A former Grand Forks County correctional officer has pleaded guilty to sexual assault and delivering a controlled substance to a person incarcerated in the jail. A victim impact statement claims her actions exacerbated the inmate's depression, anxiety, PTSD and self-esteem.

Savannah Marie Martin, 33, was sentenced to two years in the Grand Forks County Correctional Center on Monday, June 22, with all but three months suspended as part of a plea agreement. She will be serve most of that time on electronic home monitoring and will serve two years of supervised probation and 300 hours of community service.

Martin was accused of having a sexual relationship with Li'Von Bradford, who was incarcerated in the jail, and bringing him contraband tobacco, THC vape cartridges, a cell phone and other prohibited items in November. But at her preliminary hearing in January, questions were raised about the extent of her involvement in the contraband delivery.

As part of the plea agreement, the charges of misdemeanor delivery of tobacco to an inmate and felony delivery of a cell phone to an inmate were dismissed. The charge of felony sexual abuse of a ward also was amended to misdemeanor sexual assault.

Martin faced a maximum penalty of 20 years of prison and a $20,000 fine for delivering THC cartridges to the inmate, the most serious of the charges.

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Martin was fired from the jail in November, prior to any charges being brought forward, after she allegedly had sexual contact with a second person incarcerated in the jail. Documents show that it's unclear whether she was the instigator of the incident, but she was terminated because she allegedly did not follow proper protocols for reporting it.

More than a week after Martin’s termination, a woman approached Grand Forks police claiming that a correctional officer had seduced her boyfriend, later identified as Bradford, while he was incarcerated.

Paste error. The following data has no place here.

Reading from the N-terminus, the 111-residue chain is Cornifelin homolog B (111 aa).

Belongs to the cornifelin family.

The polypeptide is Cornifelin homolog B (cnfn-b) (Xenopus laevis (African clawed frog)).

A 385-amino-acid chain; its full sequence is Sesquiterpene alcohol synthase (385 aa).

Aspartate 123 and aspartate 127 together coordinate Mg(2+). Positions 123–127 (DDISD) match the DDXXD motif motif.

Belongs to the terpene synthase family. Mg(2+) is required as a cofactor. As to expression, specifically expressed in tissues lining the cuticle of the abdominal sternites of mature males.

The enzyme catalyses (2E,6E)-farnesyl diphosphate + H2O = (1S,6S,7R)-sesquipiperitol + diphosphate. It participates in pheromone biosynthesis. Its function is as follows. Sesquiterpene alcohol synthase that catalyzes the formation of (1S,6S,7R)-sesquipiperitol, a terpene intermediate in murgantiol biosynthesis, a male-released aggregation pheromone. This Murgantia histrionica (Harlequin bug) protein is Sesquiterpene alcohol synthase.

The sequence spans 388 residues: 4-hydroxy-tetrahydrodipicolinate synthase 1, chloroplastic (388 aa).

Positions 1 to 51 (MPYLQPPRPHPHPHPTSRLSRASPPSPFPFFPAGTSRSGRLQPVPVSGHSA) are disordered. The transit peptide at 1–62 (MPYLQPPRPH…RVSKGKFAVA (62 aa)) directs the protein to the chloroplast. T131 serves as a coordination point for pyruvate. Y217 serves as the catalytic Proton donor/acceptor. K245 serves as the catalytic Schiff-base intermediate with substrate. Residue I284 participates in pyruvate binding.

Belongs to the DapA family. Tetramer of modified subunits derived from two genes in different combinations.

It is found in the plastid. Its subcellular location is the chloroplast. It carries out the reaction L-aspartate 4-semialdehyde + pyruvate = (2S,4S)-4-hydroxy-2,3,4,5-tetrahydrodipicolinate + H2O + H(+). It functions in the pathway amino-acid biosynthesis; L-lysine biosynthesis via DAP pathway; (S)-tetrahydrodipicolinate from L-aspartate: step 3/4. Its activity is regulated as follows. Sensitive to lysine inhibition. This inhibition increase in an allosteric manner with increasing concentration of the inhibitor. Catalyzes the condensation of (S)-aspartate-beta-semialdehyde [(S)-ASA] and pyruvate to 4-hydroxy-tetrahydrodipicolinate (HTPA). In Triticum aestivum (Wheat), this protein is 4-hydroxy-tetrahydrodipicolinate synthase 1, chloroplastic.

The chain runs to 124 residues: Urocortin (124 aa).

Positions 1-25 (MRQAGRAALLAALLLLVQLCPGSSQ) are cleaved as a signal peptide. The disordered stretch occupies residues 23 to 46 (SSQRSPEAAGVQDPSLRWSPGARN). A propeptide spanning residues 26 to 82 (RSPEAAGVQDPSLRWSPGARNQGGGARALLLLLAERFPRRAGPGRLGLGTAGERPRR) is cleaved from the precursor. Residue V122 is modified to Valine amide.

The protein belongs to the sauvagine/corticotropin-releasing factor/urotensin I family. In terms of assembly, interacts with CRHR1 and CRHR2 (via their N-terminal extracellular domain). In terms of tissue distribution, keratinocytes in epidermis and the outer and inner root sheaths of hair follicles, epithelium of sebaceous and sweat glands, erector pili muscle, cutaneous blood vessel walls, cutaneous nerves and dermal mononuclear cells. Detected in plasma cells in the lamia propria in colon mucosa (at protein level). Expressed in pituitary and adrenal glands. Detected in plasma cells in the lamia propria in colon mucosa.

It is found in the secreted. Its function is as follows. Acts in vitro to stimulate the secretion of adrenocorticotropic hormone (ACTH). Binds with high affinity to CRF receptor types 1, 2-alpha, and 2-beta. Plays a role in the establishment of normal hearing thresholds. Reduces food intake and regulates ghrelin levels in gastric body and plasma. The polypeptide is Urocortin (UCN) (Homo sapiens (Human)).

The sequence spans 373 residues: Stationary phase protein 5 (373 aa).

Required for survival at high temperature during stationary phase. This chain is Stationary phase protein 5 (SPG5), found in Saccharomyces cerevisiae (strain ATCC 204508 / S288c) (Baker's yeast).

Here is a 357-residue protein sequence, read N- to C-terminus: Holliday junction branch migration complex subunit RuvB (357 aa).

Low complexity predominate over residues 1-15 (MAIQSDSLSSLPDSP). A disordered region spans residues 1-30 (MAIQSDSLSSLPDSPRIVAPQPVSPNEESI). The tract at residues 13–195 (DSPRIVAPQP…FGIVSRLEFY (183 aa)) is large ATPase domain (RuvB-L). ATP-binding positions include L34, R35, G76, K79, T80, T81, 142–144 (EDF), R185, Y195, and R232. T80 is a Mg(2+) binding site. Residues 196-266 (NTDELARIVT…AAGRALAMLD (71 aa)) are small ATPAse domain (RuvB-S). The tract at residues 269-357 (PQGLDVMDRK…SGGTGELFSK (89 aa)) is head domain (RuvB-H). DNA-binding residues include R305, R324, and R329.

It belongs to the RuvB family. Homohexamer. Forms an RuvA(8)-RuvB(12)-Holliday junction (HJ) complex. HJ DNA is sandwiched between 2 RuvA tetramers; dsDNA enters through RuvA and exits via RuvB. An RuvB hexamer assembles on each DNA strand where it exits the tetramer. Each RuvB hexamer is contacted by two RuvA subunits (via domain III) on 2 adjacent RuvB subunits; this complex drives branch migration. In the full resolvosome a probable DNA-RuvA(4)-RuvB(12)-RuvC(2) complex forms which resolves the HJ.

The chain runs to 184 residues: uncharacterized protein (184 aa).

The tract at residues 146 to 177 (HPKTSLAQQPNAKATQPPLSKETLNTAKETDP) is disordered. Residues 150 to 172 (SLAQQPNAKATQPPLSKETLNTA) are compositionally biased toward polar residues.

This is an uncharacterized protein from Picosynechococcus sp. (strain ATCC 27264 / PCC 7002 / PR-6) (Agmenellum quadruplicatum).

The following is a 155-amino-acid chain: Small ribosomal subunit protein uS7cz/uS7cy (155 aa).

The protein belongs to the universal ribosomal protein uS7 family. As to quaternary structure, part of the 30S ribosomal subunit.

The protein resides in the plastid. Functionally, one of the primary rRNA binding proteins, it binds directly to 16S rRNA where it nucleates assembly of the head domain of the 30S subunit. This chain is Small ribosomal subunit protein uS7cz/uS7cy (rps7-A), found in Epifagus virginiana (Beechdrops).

A shakedown of Bradford's cell the day before, which was the result of a tip from the drug task force to jail staff, turned up several contraband items, including the cell phone, the vape pen, vape cartridges containing TCH, which is the psychoactive compound of cannabis, chewing tobacco, battery packs and Super Glue.

In the subsequent interview with investigators, Bradford admitted to having a sexual relationship with Martin for several months. During Martin’s preliminary hearing in January, however, her defense attorney Theodore Sandberg called into question the timeline of events, as well as the evidence that Martin had been the one to bring the contraband items into the jail.

Without video surveillance or testimony, Sandberg claimed that though the phone contained photos of Martin with Bradford, the only person with any demonstrable connection to the cell phone was Bradford's cellmate, who had the phone in his possession when searched, according to court documents.

Sandberg also claimed that, since the shakedown occurred more than a week after Martin was terminated, there was a chance that the contraband had been brought into the jail after she no longer had access to the facility.

Regardless of her involvement with delivering the contraband, Bradford claimed her treatment of him had a severe psychological impact on him, according to a Dec. 16 victim impact statement read during the change of plea hearing.

Bradford, who was transferred to Cass County Jail following the incident, alleged that Martin used scare tactics to control him and used the intercom and video systems to eavesdrop and spy on him. He also wrote that because of Martin's actions he was put in a suicide watch cell, where he alleged he was mistreated by her former co-workers and later had to undergo therapy.

"She knew what she was doing was wrong, deceitful, misleading, selfish, sexually abusive and against the rules for a reason," he wrote. "Savannah took from me my privacy, manipulated me and took advantage of me, using me as a boy toy while at work, which I asked her not to."

But Sandberg claimed that the victim impact statement did not offer a complete picture. He said that Bradford's statement is now being used in a federal witness intimidation investigation as part of an unrelated federal drug trafficking case, in which Bradford is facing two counts of felony conspiracy to possess more than 500 grams of a controlled substance with intent to deliver.

Sandberg claimed that Bradford has since told investigators that much of the impact statement - specifically, the pain he said the criminal justice system had caused him - was a lie, and that he is being investigated for attempting to intimidate multiple witnesses, including Martin.

"(Bradford) indicated that he was hopeful with his statements to the court of this type would shut up Savannah, so that she would not be able to use herself as a witness against him in other federal matters," Sandberg said. "So, I would ask the court to take Mr. Bradford's pain with a real big grain of salt here .... He is a professional criminal, a professional drug dealer. Ms. Martin made a lot of foolish mistakes, but hurting Mr. Bradford isn't one of them."